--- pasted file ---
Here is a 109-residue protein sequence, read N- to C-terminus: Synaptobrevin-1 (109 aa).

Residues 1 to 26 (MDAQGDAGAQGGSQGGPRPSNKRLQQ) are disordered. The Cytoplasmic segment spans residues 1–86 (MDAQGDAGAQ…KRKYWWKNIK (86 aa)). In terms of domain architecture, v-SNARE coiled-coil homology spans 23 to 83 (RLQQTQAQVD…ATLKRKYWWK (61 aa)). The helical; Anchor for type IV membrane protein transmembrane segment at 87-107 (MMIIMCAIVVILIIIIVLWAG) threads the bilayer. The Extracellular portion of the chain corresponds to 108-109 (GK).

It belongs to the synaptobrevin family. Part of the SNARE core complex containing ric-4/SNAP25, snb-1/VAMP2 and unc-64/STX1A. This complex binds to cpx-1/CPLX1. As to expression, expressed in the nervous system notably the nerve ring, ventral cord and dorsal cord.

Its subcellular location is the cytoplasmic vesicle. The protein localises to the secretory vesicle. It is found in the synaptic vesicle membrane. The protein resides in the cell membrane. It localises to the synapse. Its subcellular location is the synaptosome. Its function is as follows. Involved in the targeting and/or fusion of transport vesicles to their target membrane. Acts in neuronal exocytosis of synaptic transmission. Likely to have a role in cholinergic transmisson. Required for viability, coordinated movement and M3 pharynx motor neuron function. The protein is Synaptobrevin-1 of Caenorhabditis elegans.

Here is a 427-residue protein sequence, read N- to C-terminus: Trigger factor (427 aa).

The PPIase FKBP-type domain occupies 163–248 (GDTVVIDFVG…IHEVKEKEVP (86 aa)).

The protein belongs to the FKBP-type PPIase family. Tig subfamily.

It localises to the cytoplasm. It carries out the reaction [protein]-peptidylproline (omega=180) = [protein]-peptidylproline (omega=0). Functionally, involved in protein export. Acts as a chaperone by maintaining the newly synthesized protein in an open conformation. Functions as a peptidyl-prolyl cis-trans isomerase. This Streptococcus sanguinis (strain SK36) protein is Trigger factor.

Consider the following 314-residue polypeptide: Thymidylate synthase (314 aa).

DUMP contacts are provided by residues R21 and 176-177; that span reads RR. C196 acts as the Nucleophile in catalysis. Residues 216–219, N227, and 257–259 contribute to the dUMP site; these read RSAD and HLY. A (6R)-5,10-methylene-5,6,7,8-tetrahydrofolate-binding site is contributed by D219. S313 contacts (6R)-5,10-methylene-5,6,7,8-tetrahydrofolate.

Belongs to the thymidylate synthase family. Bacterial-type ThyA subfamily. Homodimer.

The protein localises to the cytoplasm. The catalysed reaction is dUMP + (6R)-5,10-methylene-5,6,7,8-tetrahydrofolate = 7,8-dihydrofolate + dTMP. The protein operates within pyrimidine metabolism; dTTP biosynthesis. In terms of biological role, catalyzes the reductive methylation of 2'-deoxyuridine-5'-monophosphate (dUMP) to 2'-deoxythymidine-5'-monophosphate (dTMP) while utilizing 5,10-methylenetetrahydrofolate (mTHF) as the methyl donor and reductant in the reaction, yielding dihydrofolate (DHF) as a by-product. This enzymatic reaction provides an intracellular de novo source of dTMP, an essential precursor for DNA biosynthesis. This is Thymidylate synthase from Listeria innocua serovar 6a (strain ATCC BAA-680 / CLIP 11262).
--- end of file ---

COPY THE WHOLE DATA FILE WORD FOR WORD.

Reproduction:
Here is a 109-residue protein sequence, read N- to C-terminus: Synaptobrevin-1 (109 aa).

Residues 1 to 26 (MDAQGDAGAQGGSQGGPRPSNKRLQQ) are disordered. The Cytoplasmic segment spans residues 1–86 (MDAQGDAGAQ…KRKYWWKNIK (86 aa)). In terms of domain architecture, v-SNARE coiled-coil homology spans 23 to 83 (RLQQTQAQVD…ATLKRKYWWK (61 aa)). The helical; Anchor for type IV membrane protein transmembrane segment at 87-107 (MMIIMCAIVVILIIIIVLWAG) threads the bilayer. The Extracellular portion of the chain corresponds to 108-109 (GK).

It belongs to the synaptobrevin family. Part of the SNARE core complex containing ric-4/SNAP25, snb-1/VAMP2 and unc-64/STX1A. This complex binds to cpx-1/CPLX1. As to expression, expressed in the nervous system notably the nerve ring, ventral cord and dorsal cord.

Its subcellular location is the cytoplasmic vesicle. The protein localises to the secretory vesicle. It is found in the synaptic vesicle membrane. The protein resides in the cell membrane. It localises to the synapse. Its subcellular location is the synaptosome. Its function is as follows. Involved in the targeting and/or fusion of transport vesicles to their target membrane. Acts in neuronal exocytosis of synaptic transmission. Likely to have a role in cholinergic transmisson. Required for viability, coordinated movement and M3 pharynx motor neuron function. The protein is Synaptobrevin-1 of Caenorhabditis elegans.

Here is a 427-residue protein sequence, read N- to C-terminus: Trigger factor (427 aa).

The PPIase FKBP-type domain occupies 163–248 (GDTVVIDFVG…IHEVKEKEVP (86 aa)).

The protein belongs to the FKBP-type PPIase family. Tig subfamily.

It localises to the cytoplasm. It carries out the reaction [protein]-peptidylproline (omega=180) = [protein]-peptidylproline (omega=0). Functionally, involved in protein export. Acts as a chaperone by maintaining the newly synthesized protein in an open conformation. Functions as a peptidyl-prolyl cis-trans isomerase. This Streptococcus sanguinis (strain SK36) protein is Trigger factor.

Consider the following 314-residue polypeptide: Thymidylate synthase (314 aa).

DUMP contacts are provided by residues R21 and 176-177; that span reads RR. C196 acts as the Nucleophile in catalysis. Residues 216–219, N227, and 257–259 contribute to the dUMP site; these read RSAD and HLY. A (6R)-5,10-methylene-5,6,7,8-tetrahydrofolate-binding site is contributed by D219. S313 contacts (6R)-5,10-methylene-5,6,7,8-tetrahydrofolate.

Belongs to the thymidylate synthase family. Bacterial-type ThyA subfamily. Homodimer.

The protein localises to the cytoplasm. The catalysed reaction is dUMP + (6R)-5,10-methylene-5,6,7,8-tetrahydrofolate = 7,8-dihydrofolate + dTMP. The protein operates within pyrimidine metabolism; dTTP biosynthesis. In terms of biological role, catalyzes the reductive methylation of 2'-deoxyuridine-5'-monophosphate (dUMP) to 2'-deoxythymidine-5'-monophosphate (dTMP) while utilizing 5,10-methylenetetrahydrofolate (mTHF) as the methyl donor and reductant in the reaction, yielding dihydrofolate (DHF) as a by-product. This enzymatic reaction provides an intracellular de novo source of dTMP, an essential precursor for DNA biosynthesis. This is Thymidylate synthase from Listeria innocua serovar 6a (strain ATCC BAA-680 / CLIP 11262).